In a sense, because it’s there to measure value, money has only ever been an object of value. But there are different theories about how it was invented. One theory is that it’s essentially a means to facilitate barter: I have a table, you have a loaf of bread, how do we get together? That’s a story where the markets already exist and money is moving them.
The alternative theory is that money is really a means to measure debt. People in Mesopotamia in 2000BC were indebted to each other, in particular they were indebted to the state, and money was invented as a unit of account of debt, a book-keeping device. Rather than a means to facilitate real transactions, it’s from the very beginning a financial construct.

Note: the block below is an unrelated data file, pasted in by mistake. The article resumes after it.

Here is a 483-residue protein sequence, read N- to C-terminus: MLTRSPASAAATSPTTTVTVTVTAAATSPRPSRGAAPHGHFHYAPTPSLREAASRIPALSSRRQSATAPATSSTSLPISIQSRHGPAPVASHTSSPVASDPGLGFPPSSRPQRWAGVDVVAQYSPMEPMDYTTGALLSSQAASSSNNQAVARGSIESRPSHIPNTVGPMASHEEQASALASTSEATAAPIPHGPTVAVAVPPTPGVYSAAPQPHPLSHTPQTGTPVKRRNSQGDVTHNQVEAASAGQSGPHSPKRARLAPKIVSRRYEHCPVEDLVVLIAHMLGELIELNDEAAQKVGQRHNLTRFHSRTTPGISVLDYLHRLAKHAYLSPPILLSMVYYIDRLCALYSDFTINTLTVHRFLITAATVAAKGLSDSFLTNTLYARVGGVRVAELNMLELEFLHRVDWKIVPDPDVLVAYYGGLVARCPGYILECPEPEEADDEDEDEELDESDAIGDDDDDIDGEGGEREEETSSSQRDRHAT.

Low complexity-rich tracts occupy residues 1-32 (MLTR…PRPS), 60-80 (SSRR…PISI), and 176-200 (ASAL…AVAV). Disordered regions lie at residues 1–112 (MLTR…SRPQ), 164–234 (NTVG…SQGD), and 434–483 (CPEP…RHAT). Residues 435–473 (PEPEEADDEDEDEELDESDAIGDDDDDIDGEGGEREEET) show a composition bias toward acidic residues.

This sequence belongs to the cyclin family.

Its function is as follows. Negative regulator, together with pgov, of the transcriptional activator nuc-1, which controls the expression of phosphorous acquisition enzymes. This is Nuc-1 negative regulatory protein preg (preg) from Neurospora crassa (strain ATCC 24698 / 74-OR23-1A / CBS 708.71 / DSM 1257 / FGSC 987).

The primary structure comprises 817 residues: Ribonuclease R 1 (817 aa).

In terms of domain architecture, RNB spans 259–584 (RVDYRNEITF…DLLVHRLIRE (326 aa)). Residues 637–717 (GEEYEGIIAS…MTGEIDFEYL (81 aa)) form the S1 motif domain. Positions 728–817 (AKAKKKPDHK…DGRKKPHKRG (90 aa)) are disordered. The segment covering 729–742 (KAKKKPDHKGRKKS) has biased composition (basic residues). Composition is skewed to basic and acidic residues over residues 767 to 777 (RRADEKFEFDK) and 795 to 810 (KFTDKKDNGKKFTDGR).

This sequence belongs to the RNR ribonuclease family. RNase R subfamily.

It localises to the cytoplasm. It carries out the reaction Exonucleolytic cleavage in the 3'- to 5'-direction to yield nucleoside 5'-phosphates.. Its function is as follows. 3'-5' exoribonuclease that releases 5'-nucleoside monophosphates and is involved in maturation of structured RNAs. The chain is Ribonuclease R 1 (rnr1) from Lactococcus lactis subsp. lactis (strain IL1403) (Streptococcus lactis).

Although you’ll find the first theory in a lot of economics textbooks, I would think that the second theory is actually quite strong. The first presupposes that the markets for goods existed before the introduction of money. There’s no evidence that there were extensive barter systems prior to money, and it’s hard to believe there were sophisticated markets out there before people had money to exchange against items.